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Ultimately, hitting mechanics are hitting mechanics, and they do not change for any level, but coaching different levels of players does change.
Many baseball hitting coaches adorn the internet with their knowledge. They have a very good understanding of hitting mechanics, even though they may use differing terminology to describe the same things. The problem is that coaching various levels of baseball requires many different approaches. Youth baseball hitting coaches, me included, must do a better job of identifying our audience, as a "one- coaching-method-works-for-all" theory is not good.
These days, I mostly coach for the 95% of youth ball players, who are anywhere from below average to slightly above average players, and not for the 5% elite ones. That is not to say that many of the things I coach and write about cannot help players of all levels, but there is a huge difference with coaching and writing for the few elite players and those who are not the best players. To make blanket statements, as many baseball hitting coaches do, is not helpful and often leads to disagreements because of the unidentified audience.
These are general statements I often read from baseball hitting coaches, "That is not what we see from the major league players," or "That drill is counter to what a real swing is." I also hear or see these a lot, "That is the same old garbage, so old school," or "How can you teach kids to swing like that, Albert Pujols doesn't hit like that," and on and on.
I understand those statements, but my question to follow up is, "You may be right, but have you actually worked with players, who are not advanced hitters?" For those that have and do work with young hitters, they realize coaching hitting to inexperienced players is a whole, different ballgame - pun intended - from working with advanced hitters.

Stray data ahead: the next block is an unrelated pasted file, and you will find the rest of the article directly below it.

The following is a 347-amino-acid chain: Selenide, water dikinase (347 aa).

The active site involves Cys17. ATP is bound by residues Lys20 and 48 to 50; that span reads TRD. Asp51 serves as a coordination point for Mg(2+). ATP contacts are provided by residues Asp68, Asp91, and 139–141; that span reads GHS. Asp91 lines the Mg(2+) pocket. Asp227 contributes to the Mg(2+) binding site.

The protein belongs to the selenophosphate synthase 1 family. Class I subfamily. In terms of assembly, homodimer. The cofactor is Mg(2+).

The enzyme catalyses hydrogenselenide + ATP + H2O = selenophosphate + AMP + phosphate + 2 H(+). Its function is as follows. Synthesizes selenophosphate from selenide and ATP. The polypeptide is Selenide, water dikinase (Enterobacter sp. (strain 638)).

There was a time when I worked almost exclusively with elite ballplayers. They were elite of course because they could hit and had very good mechanics to begin with. Keeping them sharp, along with helping them adjust to situations and pitchers were my coaching goals. Besides that, I realized it was best to stay out of their way and let them do what made them elite in the first place. Many coaches screw up the best players by over coaching them instead of letting them come to them, when they feel they need advice.
Many differences exist with working with different skill levels, and coaches should explain what level player they coach. Following are some coaching tips that help the inexperienced players, different from working with advanced ballplayers.
All baseball hitting coaches should use demonstration and filming of players, as they are great means of helping all players' hitting fundamentals. Finally, I enjoy helping the non-elite players much more. Sure, occasionally a coach can screw them up, but for the most part, there is only one way to go with non-elite players, and that is up. Great coaching satisfaction arrives from seeing below average or average players turn into accomplished hitters.
After playing major league baseball, Jack Perconte has taught baseball and softball since 1988 and offered valuable coaching training too. He has helped numerous youth players reach their potential, as well as having helped parents and coaches navigate their way through the challenging world of youth sports. Jack is one of the leading authorities in the areas of youth baseball training and coaching training advice.All Jack Perconte articles are used with copyright permission.
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